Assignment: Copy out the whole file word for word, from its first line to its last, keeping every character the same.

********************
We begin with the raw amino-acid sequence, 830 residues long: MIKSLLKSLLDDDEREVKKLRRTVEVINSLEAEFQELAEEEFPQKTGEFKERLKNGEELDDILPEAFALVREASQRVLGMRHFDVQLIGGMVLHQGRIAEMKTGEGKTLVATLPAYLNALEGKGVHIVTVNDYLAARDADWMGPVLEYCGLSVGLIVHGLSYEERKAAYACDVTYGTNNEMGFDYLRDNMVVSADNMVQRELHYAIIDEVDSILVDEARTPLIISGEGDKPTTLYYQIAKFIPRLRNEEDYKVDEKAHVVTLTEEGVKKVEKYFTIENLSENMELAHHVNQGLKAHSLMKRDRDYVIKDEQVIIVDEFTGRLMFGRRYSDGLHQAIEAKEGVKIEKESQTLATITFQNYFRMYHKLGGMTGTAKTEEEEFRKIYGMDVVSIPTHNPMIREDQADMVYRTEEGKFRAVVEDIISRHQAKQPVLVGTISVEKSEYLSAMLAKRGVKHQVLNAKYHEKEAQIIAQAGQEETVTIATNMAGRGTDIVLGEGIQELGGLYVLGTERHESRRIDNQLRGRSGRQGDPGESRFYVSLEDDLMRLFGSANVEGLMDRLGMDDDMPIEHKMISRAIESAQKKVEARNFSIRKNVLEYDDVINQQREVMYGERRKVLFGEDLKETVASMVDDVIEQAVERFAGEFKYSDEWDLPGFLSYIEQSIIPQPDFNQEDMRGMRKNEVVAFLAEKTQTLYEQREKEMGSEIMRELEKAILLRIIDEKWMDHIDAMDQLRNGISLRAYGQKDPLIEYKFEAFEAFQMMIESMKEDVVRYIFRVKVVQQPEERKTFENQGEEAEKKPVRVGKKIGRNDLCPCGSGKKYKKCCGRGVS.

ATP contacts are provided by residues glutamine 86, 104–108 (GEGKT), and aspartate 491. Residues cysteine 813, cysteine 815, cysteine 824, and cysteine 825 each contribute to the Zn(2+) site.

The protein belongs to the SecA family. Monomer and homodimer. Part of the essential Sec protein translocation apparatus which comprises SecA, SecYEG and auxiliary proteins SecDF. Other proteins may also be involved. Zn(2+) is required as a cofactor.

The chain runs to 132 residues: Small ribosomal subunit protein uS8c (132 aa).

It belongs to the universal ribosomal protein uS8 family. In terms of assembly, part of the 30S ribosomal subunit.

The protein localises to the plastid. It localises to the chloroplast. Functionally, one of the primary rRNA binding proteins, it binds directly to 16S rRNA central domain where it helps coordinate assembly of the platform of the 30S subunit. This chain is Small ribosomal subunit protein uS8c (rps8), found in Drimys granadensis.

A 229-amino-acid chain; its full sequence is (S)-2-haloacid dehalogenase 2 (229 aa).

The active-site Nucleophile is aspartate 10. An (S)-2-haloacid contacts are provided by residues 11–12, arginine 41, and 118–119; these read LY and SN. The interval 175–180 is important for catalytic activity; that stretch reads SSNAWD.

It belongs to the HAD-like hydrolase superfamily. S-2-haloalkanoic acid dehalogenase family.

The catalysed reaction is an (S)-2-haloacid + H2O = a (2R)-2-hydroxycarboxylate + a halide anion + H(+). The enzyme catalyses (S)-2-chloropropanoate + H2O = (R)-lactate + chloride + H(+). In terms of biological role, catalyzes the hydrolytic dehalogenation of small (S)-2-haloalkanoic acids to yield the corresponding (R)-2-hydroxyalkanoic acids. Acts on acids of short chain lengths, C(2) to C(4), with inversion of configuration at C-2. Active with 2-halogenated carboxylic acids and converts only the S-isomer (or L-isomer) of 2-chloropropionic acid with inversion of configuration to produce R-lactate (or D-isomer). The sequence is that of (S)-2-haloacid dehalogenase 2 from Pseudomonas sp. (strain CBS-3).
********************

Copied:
We begin with the raw amino-acid sequence, 830 residues long: MIKSLLKSLLDDDEREVKKLRRTVEVINSLEAEFQELAEEEFPQKTGEFKERLKNGEELDDILPEAFALVREASQRVLGMRHFDVQLIGGMVLHQGRIAEMKTGEGKTLVATLPAYLNALEGKGVHIVTVNDYLAARDADWMGPVLEYCGLSVGLIVHGLSYEERKAAYACDVTYGTNNEMGFDYLRDNMVVSADNMVQRELHYAIIDEVDSILVDEARTPLIISGEGDKPTTLYYQIAKFIPRLRNEEDYKVDEKAHVVTLTEEGVKKVEKYFTIENLSENMELAHHVNQGLKAHSLMKRDRDYVIKDEQVIIVDEFTGRLMFGRRYSDGLHQAIEAKEGVKIEKESQTLATITFQNYFRMYHKLGGMTGTAKTEEEEFRKIYGMDVVSIPTHNPMIREDQADMVYRTEEGKFRAVVEDIISRHQAKQPVLVGTISVEKSEYLSAMLAKRGVKHQVLNAKYHEKEAQIIAQAGQEETVTIATNMAGRGTDIVLGEGIQELGGLYVLGTERHESRRIDNQLRGRSGRQGDPGESRFYVSLEDDLMRLFGSANVEGLMDRLGMDDDMPIEHKMISRAIESAQKKVEARNFSIRKNVLEYDDVINQQREVMYGERRKVLFGEDLKETVASMVDDVIEQAVERFAGEFKYSDEWDLPGFLSYIEQSIIPQPDFNQEDMRGMRKNEVVAFLAEKTQTLYEQREKEMGSEIMRELEKAILLRIIDEKWMDHIDAMDQLRNGISLRAYGQKDPLIEYKFEAFEAFQMMIESMKEDVVRYIFRVKVVQQPEERKTFENQGEEAEKKPVRVGKKIGRNDLCPCGSGKKYKKCCGRGVS.

ATP contacts are provided by residues glutamine 86, 104–108 (GEGKT), and aspartate 491. Residues cysteine 813, cysteine 815, cysteine 824, and cysteine 825 each contribute to the Zn(2+) site.

The protein belongs to the SecA family. Monomer and homodimer. Part of the essential Sec protein translocation apparatus which comprises SecA, SecYEG and auxiliary proteins SecDF. Other proteins may also be involved. Zn(2+) is required as a cofactor.

The chain runs to 132 residues: Small ribosomal subunit protein uS8c (132 aa).

It belongs to the universal ribosomal protein uS8 family. In terms of assembly, part of the 30S ribosomal subunit.

The protein localises to the plastid. It localises to the chloroplast. Functionally, one of the primary rRNA binding proteins, it binds directly to 16S rRNA central domain where it helps coordinate assembly of the platform of the 30S subunit. This chain is Small ribosomal subunit protein uS8c (rps8), found in Drimys granadensis.

A 229-amino-acid chain; its full sequence is (S)-2-haloacid dehalogenase 2 (229 aa).

The active-site Nucleophile is aspartate 10. An (S)-2-haloacid contacts are provided by residues 11–12, arginine 41, and 118–119; these read LY and SN. The interval 175–180 is important for catalytic activity; that stretch reads SSNAWD.

It belongs to the HAD-like hydrolase superfamily. S-2-haloalkanoic acid dehalogenase family.

The catalysed reaction is an (S)-2-haloacid + H2O = a (2R)-2-hydroxycarboxylate + a halide anion + H(+). The enzyme catalyses (S)-2-chloropropanoate + H2O = (R)-lactate + chloride + H(+). In terms of biological role, catalyzes the hydrolytic dehalogenation of small (S)-2-haloalkanoic acids to yield the corresponding (R)-2-hydroxyalkanoic acids. Acts on acids of short chain lengths, C(2) to C(4), with inversion of configuration at C-2. Active with 2-halogenated carboxylic acids and converts only the S-isomer (or L-isomer) of 2-chloropropionic acid with inversion of configuration to produce R-lactate (or D-isomer). The sequence is that of (S)-2-haloacid dehalogenase 2 from Pseudomonas sp. (strain CBS-3).